5 Pulses That Are Great For You

by in Food and Nutrition Experts, February 14, 2017

As a vegetarian dietitian, I eat a lot of pulses, the group of legumes that includes beans, lentils, dry peas and chickpeas. I top my salads with them, mix them into brownie batter, and bake them into casseroles. And while 2016 was the Year of Pulses, these superfoods continue to grow in popularity. Here are a few of my favorite pulses — which all happen to be great for you — plus some ideas for cooking with them.

 

Chickpeas

A half-cup serving of cooked chickpeas (aka garbanzo beans) offer up about 7 grams of protein, or 15 percent of the daily value. They’re an excellent source of fiber and offer 13 percent of the daily value for iron. Use them to make a Chickpea Crust Pizza or a Squash and Chickpea Moroccan Stew—or bake them into a Spicy Baked Chickpeas dish. Reserve the aquafaba, or chickpea water, and use that to make a vegan meringue.

 

Black Beans

These beans are terrific in a Black Bean and Corn Salad. They’re versatile way beyond Mexican dishes—and make a great protein addition to Black Bean Brownies. A half-cup serving of the cooked beans offers close to 8 grams of fiber, providing 30 percent of the daily value. Black beans are a good source of protein and an excellent source of folate, a nutrient of particular importance during pregnancy.

 

Lentils

There are many types of lentils, including green, French green, red, and black. Lentils are one of the highest-protein beans, boasting almost 9 grams, or 18 percent of the daily value, per half-cup serving of cooked beans, as well as about 8 grams of fiber. They’re also a good source of blood-pressure-helping potassium. Have them in a Lentil Soup, as Cilantro Lentils, or in an Herbed Lentils with Spinach and Tomatoes dish. Read more

The Only Ways Nutritionists Will Eat a Bagel

by in Food and Nutrition Experts, February 12, 2017

Think nutritionists don’t eat carb-filled bagels? Think again! As all foods fit into a healthy eating plan — in moderation, of course — I got the inside scoop (pun intended!) on how 9 nutritionists from around the country love make eating bagels part of their well-balanced diet.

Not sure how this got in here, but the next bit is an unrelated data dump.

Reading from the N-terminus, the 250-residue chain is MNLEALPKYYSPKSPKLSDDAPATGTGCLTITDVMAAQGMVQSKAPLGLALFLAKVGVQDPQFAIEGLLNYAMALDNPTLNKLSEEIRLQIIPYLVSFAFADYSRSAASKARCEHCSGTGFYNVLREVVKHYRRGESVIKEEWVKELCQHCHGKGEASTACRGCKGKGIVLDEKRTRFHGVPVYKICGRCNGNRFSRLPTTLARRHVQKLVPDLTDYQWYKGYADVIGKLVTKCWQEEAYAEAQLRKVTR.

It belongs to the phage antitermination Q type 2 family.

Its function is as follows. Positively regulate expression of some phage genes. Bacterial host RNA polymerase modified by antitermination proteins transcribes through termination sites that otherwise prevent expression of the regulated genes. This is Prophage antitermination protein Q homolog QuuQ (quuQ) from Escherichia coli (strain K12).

The Scoopers

“When I eat bagels (which are not often) I definitely scoop them! By getting rid of the dough, I am saving some extra calories. I always order whole wheat for added fiber and put some almond butter and a little all-natural jelly on it. It’s a yummy, satisfying and filling!”

Ilyse Schapiro MS, RDN, co-author of “Should I Scoop Out My Bagel”

 

“My usual bagel choice is a whole wheat everything bagel. Once sliced, I pull out the inside doughy part, which eliminates some of the bread but gives room to add a lot of good vegetables and protein. First I put on some cream cheese, followed by capers and crumbled hard-boiled egg – the “moat” keeps all these goodies in and the cream cheese sort of locks them in place. Then on top I put lox, sliced tomatoes, and sliced cucumbers. Voila! A bagel full of great protein and vegetables. Other good additions or swaps include grated carrots, vegetable cream cheese, and peppers.” 

–Abbie Gellman, MS, RD, CDN, is a New York City-based registered dietitian and chef and owner of Culinary Nutrition Cuisine.

 

“I’m a bagel scooper. I’d much rather have room for extra filling and balance my meal to feature fewer carbs. I start with a whole wheat or oat bran bagel, truly because I prefer the taste as well as the nutritional boost. My fave is a bit of veggie cream cheese, smoked salmon, tomato, onion and a small amount of whitefish salad if it’s available.”

–Lauren Harris-Pincus, MS, RDN, owner of Nutrition Starring YOU. Read more